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Double Effects of Age and Environment on Resource Allocation Trade-offs of Salix psammophila in Different Microtopographic Habitats of a Sand Dune

  • Minghan Yu
  • Guodong DingEmail author
  • Guanglei Gao
  • Zhonghua Liu
  • Chunyuan Wang
Article

Abstract

Adjustments to the allocation of aboveground biomass allocation are an important component of the adaptive strategies of plant growth. Plants can modify their biomass allocation patterns to adapt to various environmental conditions. Sandy areas vary widely in topography, generating a diversity of microenvironments. However, knowledge about biomass allocation patterns of shrubs in different microtopographic areas in sandy habitats remains limited. Moreover, most studies have not considered the effect of age on plant biomass allocation responses to habitat differences. In August 2017, we measured the age, height, ground-level diameter, and leaf and stem matter of Salix psammophila, a species that overwhelmingly dominates a wide range of habitats in China. Biomass allocation patterns (leaf vs. stem biomass, biomass vs. diameter) were compared between two sandy vegetation environments in an area of the Mu Us Sandy Land. The results indicated that the rate of biomass accumulation decreased with age and, as shoots aged, they tended to allocate more biomass to stems, which provide support and transport functions, than to leaves (assimilatory organs). Soil moisture was the main environmental factor influencing the allocation strategy of S. psammophila. Favorable moisture habitats increased the overall biomass accumulation rate by promoting the allocation of biomass to leaf tissue. Habitat and age had an interactive effect on biomass accumulation and allocation, and larger plants were more likely to suffer from resource limitation. This study contributes to a better understanding of the life-history strategies of shrubs under frequently changing sandy conditions, which can contribute to efforts in vegetation recovery management.

Keywords

Adaptive strategy Aging Allometric pattern Biomass allocation Habitat 

Notes

Acknowledgements

The English in this document has been checked by at least two professional editors, both native speakers of English. For a certificate, please see: http://www.textcheck.com/certificate/9QwSFo.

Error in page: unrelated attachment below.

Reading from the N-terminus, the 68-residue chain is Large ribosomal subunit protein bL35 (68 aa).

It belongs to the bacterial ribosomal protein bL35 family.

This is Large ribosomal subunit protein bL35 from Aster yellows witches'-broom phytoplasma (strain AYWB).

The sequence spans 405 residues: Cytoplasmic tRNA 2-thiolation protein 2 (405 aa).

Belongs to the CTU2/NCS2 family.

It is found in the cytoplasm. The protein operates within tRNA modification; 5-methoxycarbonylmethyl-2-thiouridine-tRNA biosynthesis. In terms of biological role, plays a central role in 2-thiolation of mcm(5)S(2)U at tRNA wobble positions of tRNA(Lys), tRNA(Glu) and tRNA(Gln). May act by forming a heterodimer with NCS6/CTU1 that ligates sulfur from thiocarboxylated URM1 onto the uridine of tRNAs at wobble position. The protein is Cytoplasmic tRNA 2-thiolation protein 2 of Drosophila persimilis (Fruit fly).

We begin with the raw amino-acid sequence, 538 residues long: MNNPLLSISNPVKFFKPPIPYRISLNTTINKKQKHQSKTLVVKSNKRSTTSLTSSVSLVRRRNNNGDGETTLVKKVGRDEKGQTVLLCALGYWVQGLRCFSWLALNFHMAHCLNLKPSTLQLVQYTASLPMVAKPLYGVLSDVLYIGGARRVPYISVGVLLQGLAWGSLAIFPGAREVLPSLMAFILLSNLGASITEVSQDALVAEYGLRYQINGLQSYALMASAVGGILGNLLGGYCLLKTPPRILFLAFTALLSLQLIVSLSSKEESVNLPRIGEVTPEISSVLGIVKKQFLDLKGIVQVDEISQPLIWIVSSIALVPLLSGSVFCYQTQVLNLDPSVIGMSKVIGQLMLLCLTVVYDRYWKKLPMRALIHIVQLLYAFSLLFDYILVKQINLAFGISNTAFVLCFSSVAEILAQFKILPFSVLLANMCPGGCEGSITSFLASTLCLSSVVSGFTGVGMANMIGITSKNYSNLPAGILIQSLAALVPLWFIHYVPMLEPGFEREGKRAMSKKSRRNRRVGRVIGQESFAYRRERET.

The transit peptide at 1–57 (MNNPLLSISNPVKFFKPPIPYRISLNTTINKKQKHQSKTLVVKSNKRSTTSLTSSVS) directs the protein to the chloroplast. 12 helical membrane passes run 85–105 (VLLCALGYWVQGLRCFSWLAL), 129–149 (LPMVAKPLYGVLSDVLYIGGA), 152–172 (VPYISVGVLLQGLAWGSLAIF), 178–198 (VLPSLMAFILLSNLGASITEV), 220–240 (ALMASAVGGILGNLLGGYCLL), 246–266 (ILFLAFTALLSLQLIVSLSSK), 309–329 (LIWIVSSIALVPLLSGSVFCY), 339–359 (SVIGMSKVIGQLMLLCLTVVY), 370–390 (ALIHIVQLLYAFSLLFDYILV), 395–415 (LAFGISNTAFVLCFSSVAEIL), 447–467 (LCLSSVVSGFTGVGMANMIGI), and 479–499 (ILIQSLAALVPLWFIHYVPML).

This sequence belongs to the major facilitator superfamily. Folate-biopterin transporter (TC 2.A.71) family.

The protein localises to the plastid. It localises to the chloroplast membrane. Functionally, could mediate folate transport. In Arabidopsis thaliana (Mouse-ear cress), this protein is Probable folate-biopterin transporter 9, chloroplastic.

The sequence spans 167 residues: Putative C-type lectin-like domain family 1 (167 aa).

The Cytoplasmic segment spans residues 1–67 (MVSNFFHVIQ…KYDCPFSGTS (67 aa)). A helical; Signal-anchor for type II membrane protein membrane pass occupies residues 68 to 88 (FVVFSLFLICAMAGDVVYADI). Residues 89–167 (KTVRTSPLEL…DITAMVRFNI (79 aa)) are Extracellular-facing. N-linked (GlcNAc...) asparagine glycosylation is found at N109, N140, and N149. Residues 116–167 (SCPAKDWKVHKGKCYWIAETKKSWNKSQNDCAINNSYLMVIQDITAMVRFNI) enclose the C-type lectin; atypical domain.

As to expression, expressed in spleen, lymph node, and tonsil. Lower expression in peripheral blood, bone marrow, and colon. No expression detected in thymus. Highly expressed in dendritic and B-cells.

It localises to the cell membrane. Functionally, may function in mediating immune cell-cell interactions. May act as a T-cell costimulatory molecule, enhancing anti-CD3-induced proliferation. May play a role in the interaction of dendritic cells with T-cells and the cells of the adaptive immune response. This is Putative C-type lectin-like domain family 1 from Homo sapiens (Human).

Author Contributions

MHY, GDD, and GLG conceived and designed the study. GDD contributed materials and tools. MHY, CYW, and ZHL performed the experiments. MHY contributed to data analysis and paper preparation. All authors contributed to manuscript revision, as well read and approved the submitted version.

Funding

This research is supported by “the National Natural Science Foundation of China (No. 31700639),” “the National Key Research and Development Program of China (No. 2016YFC0500905).”

Compliance with Ethical Standards

Conflict of interest

The authors declare that they have no conflict of interest.

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Copyright information

© Springer Science+Business Media, LLC, part of Springer Nature 2019

Authors and Affiliations

  • Minghan Yu
    • 1
    • 2
  • Guodong Ding
    • 1
    • 2
    Email author
  • Guanglei Gao
    • 1
    • 2
  • Zhonghua Liu
    • 1
    • 2
  • Chunyuan Wang
    • 1
    • 2
  1. 1.Yanchi Research Station, School of Soil and Water ConservationBeijing Forestry UniversityBeijingPeople’s Republic of China
  2. 2.Key Laboratory of State Forestry Administration on Soil and Water ConservationBeijing Forestry UniversityBeijingPeople’s Republic of China

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